He mentioned a grade and a "correction" though I made it clear I wasn't looking for a new "look" i.e., grade. He told me I'd probably need both, perhaps that's why the quote is so high. The terms get confusing to me as they are used inconsistently over the course of my research (lol, I just noticed I used the term "grade" in my original post, and meant correction). All this is to say that perhaps he was running under assumption the footage was indeed a "mess" and that I was looking for both a correction and a grade.  If he saw that the footage was nearly there as captured in camera, as others have said, it might require just a half day in the studio which falls in line with other numbers mentioned in this thread (1-3K).

A day rate of $3500 is not normal in 2021, outside of A-list post houses. A short shouldn't cost you more than $1-$2k for color correction and file export, unless there are issues that require a lot of work. We do feature films all the time for under $5k, but we only work with film-originated material that we scan in house, so we can control the whole process. A 20 minute film does not take many days to grade unless you start getting really fussy, or you're doing a lot of tracking/matting/relighting in post.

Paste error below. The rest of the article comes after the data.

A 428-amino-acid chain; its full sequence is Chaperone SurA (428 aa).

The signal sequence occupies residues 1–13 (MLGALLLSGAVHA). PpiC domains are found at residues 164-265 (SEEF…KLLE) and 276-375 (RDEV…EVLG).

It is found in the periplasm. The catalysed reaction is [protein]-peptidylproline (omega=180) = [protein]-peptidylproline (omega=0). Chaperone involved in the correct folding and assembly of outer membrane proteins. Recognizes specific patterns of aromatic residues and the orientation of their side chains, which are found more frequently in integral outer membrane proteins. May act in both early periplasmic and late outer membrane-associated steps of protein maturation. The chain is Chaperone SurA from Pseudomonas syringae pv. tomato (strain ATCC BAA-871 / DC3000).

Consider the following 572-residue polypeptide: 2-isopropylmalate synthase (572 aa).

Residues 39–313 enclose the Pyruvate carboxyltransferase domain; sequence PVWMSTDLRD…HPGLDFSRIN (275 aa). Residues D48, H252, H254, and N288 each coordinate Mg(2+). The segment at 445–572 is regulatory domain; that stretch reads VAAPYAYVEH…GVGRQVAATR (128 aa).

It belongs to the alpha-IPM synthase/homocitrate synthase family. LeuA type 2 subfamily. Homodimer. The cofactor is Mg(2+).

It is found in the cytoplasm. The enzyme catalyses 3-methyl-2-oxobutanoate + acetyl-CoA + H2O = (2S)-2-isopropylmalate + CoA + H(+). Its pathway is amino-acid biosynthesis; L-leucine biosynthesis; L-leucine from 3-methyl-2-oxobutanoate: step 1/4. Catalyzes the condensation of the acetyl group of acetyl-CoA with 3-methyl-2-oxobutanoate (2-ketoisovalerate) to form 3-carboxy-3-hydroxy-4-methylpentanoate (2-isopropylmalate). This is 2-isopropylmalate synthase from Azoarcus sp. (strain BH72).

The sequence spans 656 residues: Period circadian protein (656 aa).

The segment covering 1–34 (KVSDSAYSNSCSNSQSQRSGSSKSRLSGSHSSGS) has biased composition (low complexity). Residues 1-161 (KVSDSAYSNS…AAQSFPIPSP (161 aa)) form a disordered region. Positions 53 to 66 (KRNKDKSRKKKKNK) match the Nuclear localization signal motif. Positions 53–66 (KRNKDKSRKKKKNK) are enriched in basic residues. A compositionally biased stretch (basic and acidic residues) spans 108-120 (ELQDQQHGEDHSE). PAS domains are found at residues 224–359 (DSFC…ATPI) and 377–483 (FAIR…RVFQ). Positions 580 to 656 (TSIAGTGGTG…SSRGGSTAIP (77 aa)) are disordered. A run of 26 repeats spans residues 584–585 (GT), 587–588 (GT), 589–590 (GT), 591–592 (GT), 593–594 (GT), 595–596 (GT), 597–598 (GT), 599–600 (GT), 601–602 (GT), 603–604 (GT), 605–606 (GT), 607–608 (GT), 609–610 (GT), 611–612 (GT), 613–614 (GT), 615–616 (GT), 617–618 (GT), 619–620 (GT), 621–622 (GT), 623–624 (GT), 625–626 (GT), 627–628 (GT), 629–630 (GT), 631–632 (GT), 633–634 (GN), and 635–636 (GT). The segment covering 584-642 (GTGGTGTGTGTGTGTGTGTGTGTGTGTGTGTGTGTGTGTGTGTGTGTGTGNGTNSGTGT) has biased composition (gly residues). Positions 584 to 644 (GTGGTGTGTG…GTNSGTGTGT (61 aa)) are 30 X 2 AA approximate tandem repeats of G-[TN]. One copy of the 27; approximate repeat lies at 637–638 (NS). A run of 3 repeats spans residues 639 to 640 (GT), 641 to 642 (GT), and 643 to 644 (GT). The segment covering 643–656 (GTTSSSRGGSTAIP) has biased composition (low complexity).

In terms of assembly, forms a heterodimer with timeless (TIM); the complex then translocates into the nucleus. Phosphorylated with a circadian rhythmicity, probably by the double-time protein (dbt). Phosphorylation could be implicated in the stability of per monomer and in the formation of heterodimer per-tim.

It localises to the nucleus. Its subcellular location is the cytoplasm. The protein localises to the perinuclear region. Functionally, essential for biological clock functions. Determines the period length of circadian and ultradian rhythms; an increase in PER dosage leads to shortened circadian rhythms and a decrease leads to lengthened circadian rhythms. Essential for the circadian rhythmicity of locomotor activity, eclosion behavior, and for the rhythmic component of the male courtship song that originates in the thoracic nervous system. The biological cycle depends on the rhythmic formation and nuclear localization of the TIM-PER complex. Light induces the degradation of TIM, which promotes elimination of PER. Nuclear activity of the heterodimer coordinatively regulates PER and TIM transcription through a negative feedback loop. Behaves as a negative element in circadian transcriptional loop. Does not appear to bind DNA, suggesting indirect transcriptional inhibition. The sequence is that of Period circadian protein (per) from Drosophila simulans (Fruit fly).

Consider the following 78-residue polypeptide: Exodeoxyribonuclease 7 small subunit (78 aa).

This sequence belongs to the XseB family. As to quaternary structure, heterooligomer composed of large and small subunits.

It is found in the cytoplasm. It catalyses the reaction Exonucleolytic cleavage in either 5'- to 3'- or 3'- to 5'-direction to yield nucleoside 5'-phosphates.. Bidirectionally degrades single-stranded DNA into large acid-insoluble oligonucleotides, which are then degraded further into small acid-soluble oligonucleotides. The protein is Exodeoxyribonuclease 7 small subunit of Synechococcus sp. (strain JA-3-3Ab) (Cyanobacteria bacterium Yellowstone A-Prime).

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16 minutes ago, Perry Paolantonio said:

A day rate of $3500 is not normal in 2021, outside of A-list post houses. A short shouldn't cost you more than $1-$2k for color correction and file export, unless there are issues that require a lot of work. We do feature films all the time for under $5k, but we only work with film-originated material that we scan in house, so we can control the whole process. A 20 minute film does not take many days to grade unless you start getting really fussy, or you're doing a lot of tracking/matting/relighting in post. 

Perhaps this local (Indianapolis) production company was trying to shoo me away, thinking I had ran out and "run and gunned" the movie with 10 locations, and imagining the mess, just wasn't interested.

At any rate (ha) - what is considered a normal day rate? 

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Quote

At any rate (ha) - what is considered a normal day rate? 

That's going to depend on the lab and how they do it, and also your location. I would just shop it around. If you don't need to be present in the room you'll save a lot of money doing an unsupervised grade, because clients in the room slow everything down. The presence of a client in the color room makes the job of the colorist a lot harder (it's not just about color at that point, it's about customer service, providing coffee, chatting, trying 10 different variations, etc).